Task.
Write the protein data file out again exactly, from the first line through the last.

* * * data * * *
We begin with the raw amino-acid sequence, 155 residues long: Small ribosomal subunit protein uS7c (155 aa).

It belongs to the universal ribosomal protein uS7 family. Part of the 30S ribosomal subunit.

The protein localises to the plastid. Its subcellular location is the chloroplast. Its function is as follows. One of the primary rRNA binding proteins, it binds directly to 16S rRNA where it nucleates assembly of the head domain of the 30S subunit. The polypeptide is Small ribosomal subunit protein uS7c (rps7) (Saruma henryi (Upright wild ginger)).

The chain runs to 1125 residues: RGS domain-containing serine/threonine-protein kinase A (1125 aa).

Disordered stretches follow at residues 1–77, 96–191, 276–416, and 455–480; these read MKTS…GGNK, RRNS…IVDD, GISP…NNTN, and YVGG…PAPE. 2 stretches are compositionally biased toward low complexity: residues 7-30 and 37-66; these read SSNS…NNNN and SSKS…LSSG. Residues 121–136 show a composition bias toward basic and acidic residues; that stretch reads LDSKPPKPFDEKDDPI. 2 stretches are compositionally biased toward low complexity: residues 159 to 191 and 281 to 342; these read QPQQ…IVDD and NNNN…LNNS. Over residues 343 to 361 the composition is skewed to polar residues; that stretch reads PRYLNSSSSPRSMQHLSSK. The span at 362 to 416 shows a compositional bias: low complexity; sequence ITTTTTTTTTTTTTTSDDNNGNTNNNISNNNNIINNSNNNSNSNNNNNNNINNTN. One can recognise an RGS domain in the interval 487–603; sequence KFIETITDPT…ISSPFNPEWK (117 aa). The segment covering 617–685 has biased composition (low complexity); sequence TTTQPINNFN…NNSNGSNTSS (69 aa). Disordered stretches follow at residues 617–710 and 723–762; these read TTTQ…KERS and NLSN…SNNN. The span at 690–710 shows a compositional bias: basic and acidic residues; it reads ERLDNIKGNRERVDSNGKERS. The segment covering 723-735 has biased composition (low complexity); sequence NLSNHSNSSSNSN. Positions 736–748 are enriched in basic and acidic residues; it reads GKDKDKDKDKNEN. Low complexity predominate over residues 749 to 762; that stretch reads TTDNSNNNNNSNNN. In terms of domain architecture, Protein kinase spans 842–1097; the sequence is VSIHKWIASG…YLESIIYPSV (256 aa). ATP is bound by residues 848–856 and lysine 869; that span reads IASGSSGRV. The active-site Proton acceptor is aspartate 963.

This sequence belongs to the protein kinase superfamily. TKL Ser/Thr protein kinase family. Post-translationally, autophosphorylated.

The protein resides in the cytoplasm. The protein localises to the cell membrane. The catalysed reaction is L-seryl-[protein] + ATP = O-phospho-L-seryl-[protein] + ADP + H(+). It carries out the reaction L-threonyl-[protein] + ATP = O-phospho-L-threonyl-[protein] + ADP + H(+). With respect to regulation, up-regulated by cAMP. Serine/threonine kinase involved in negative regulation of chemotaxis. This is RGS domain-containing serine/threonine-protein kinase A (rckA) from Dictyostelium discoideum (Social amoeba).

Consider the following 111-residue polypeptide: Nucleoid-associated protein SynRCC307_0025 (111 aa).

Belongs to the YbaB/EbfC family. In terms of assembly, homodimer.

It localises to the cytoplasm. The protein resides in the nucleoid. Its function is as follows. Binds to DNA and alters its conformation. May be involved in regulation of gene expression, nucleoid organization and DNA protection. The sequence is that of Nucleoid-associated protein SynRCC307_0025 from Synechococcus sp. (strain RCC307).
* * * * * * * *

We begin with the raw amino-acid sequence, 155 residues long: Small ribosomal subunit protein uS7c (155 aa).

It belongs to the universal ribosomal protein uS7 family. Part of the 30S ribosomal subunit.

The protein localises to the plastid. Its subcellular location is the chloroplast. Its function is as follows. One of the primary rRNA binding proteins, it binds directly to 16S rRNA where it nucleates assembly of the head domain of the 30S subunit. The polypeptide is Small ribosomal subunit protein uS7c (rps7) (Saruma henryi (Upright wild ginger)).

The chain runs to 1125 residues: RGS domain-containing serine/threonine-protein kinase A (1125 aa).

Disordered stretches follow at residues 1–77, 96–191, 276–416, and 455–480; these read MKTS…GGNK, RRNS…IVDD, GISP…NNTN, and YVGG…PAPE. 2 stretches are compositionally biased toward low complexity: residues 7-30 and 37-66; these read SSNS…NNNN and SSKS…LSSG. Residues 121–136 show a composition bias toward basic and acidic residues; that stretch reads LDSKPPKPFDEKDDPI. 2 stretches are compositionally biased toward low complexity: residues 159 to 191 and 281 to 342; these read QPQQ…IVDD and NNNN…LNNS. Over residues 343 to 361 the composition is skewed to polar residues; that stretch reads PRYLNSSSSPRSMQHLSSK. The span at 362 to 416 shows a compositional bias: low complexity; sequence ITTTTTTTTTTTTTTSDDNNGNTNNNISNNNNIINNSNNNSNSNNNNNNNINNTN. One can recognise an RGS domain in the interval 487–603; sequence KFIETITDPT…ISSPFNPEWK (117 aa). The segment covering 617–685 has biased composition (low complexity); sequence TTTQPINNFN…NNSNGSNTSS (69 aa). Disordered stretches follow at residues 617–710 and 723–762; these read TTTQ…KERS and NLSN…SNNN. The span at 690–710 shows a compositional bias: basic and acidic residues; it reads ERLDNIKGNRERVDSNGKERS. The segment covering 723-735 has biased composition (low complexity); sequence NLSNHSNSSSNSN. Positions 736–748 are enriched in basic and acidic residues; it reads GKDKDKDKDKNEN. Low complexity predominate over residues 749 to 762; that stretch reads TTDNSNNNNNSNNN. In terms of domain architecture, Protein kinase spans 842–1097; the sequence is VSIHKWIASG…YLESIIYPSV (256 aa). ATP is bound by residues 848–856 and lysine 869; that span reads IASGSSGRV. The active-site Proton acceptor is aspartate 963.

This sequence belongs to the protein kinase superfamily. TKL Ser/Thr protein kinase family. Post-translationally, autophosphorylated.

The protein resides in the cytoplasm. The protein localises to the cell membrane. The catalysed reaction is L-seryl-[protein] + ATP = O-phospho-L-seryl-[protein] + ADP + H(+). It carries out the reaction L-threonyl-[protein] + ATP = O-phospho-L-threonyl-[protein] + ADP + H(+). With respect to regulation, up-regulated by cAMP. Serine/threonine kinase involved in negative regulation of chemotaxis. This is RGS domain-containing serine/threonine-protein kinase A (rckA) from Dictyostelium discoideum (Social amoeba).

Consider the following 111-residue polypeptide: Nucleoid-associated protein SynRCC307_0025 (111 aa).

Belongs to the YbaB/EbfC family. In terms of assembly, homodimer.

It localises to the cytoplasm. The protein resides in the nucleoid. Its function is as follows. Binds to DNA and alters its conformation. May be involved in regulation of gene expression, nucleoid organization and DNA protection. The sequence is that of Nucleoid-associated protein SynRCC307_0025 from Synechococcus sp. (strain RCC307).